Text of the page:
Alright, so the title is a bit of a cheap hook, taking advantage of the popularity of Thomas Piketty’s Capital in the 21st Century. In his book, French economist Piketty traces the contours of global inequalities of wealth (and income) over the past 300 years and wraps them in a novel and thought-provoking theory of economic dynamics. Inspired by this general theme, I present here a smattering of numbers and thoughts on the links between inequality in Canada and the concentration of hydrocarbon (oil and natural gas) resources.
Piketty mentions Canada several times and only fairly incidentally. On initially flipping through the book, however, I came upon a short section tucked away in one of the last chapters. The section is titled “The Redistribution of Petroleum Rents” and it has some very direct relevance for Canada. In it, Piketty writes,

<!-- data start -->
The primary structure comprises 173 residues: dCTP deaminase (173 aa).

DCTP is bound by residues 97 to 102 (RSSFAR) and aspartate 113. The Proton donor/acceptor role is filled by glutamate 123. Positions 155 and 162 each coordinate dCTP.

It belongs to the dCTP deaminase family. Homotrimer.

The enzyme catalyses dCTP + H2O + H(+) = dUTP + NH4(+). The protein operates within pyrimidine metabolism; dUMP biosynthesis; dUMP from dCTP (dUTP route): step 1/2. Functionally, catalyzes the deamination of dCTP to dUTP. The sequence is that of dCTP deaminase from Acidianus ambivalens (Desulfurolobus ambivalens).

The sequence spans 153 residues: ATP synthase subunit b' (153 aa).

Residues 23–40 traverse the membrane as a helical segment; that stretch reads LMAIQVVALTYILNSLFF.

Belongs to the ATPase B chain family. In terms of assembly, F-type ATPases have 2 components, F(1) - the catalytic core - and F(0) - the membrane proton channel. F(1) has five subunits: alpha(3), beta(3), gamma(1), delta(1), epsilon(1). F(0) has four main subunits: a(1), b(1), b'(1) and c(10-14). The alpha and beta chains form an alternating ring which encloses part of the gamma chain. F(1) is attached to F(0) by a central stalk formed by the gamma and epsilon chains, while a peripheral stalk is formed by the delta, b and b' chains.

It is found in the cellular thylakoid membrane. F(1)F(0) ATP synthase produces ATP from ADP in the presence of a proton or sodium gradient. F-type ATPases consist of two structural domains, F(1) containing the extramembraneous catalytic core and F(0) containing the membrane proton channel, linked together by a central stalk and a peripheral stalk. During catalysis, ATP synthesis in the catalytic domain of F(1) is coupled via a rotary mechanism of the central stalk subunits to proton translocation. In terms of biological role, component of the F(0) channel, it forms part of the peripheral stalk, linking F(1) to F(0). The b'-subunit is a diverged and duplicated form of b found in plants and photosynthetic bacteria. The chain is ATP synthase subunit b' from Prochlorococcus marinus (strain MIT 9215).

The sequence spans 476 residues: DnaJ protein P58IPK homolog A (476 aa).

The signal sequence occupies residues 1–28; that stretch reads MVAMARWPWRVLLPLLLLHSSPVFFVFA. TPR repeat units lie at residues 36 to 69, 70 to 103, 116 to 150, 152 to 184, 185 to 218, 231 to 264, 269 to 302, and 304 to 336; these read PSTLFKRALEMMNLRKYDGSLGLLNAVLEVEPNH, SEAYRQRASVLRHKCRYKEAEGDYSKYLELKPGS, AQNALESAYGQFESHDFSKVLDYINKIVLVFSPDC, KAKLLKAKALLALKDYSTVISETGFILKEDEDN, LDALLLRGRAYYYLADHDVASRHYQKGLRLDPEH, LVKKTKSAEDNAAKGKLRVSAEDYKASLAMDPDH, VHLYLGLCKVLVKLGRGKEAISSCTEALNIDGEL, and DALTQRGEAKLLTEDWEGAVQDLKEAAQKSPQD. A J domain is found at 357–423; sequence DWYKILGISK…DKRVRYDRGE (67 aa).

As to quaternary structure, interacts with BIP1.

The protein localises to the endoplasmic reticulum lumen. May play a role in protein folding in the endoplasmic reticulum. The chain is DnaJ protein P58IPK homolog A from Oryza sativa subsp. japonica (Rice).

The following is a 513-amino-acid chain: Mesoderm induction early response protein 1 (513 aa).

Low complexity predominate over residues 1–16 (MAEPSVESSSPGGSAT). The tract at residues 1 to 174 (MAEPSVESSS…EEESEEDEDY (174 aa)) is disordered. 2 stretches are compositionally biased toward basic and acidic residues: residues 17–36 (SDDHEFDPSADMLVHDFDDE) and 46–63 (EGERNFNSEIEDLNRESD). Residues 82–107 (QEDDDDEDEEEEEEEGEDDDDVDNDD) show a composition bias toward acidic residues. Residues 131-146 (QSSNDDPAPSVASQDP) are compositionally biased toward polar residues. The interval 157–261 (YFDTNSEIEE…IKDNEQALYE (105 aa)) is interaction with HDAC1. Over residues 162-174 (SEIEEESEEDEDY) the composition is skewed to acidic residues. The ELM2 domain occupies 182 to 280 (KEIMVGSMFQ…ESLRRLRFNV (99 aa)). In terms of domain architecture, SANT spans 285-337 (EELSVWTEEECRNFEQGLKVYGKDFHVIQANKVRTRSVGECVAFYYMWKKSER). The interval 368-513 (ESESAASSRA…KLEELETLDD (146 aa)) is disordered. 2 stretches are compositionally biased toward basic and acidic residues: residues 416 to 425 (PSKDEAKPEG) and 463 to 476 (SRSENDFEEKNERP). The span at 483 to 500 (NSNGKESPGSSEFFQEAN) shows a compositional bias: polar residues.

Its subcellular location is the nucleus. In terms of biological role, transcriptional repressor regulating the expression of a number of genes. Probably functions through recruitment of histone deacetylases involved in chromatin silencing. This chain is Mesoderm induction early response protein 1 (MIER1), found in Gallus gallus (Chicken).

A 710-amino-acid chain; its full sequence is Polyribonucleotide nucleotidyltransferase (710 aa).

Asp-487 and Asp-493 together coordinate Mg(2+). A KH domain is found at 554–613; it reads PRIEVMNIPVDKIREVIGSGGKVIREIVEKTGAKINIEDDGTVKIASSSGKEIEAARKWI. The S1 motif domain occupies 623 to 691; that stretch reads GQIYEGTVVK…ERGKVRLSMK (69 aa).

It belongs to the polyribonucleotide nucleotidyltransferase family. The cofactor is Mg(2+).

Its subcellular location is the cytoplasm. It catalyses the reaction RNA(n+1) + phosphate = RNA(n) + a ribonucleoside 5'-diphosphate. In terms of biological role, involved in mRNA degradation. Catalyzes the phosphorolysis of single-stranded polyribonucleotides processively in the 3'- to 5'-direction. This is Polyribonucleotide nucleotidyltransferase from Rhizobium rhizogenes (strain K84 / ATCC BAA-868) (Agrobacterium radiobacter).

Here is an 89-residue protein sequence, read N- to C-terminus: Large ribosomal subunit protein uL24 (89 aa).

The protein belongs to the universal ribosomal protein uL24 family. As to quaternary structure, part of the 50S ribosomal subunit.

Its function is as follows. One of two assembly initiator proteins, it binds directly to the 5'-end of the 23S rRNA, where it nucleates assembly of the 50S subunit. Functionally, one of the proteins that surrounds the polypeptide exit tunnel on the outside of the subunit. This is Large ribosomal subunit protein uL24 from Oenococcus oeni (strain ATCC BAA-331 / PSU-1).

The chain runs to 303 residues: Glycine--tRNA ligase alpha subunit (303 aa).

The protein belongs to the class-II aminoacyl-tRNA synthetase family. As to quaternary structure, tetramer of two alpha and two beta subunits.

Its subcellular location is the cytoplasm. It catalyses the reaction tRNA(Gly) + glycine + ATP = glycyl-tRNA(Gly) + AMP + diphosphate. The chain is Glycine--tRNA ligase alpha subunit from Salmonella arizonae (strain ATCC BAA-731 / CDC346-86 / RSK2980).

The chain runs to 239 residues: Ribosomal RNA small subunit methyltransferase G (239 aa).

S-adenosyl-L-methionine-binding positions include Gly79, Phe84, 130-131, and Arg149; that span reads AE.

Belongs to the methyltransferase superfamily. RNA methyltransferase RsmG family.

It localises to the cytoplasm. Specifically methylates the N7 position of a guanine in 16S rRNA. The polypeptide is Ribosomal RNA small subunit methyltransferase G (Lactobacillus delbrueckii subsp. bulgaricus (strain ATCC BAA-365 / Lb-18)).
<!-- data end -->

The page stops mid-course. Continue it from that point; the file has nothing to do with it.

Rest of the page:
When it comes to regulating global capitalism and the inequalities it generates, the geographic distribution of natural resources and especially of “petroleum rents” constitutes a special problem.
The remaining page and a half of this very short section is taken up with Piketty’s musings on the two most recent Iraq wars, on the injustices that can develop in petro-states and on how conflict over unequally-distributed of oil can differ from democratic ideals.
The general “special problem” of petroleum rents, however, also applies to Canada. Canada is an interesting case because oil (among other resources) is geographically very unequally distributed within its national borders. Overlaying the unequal geographic distribution is a federation in which provincial governments operate within the same very broad institutional bounds but can yet differ substantially on policy in a wide range of areas. Indeed, Canadian provinces are sometimes compared, in their powers, more to very delimited states than sub-national jurisdictions.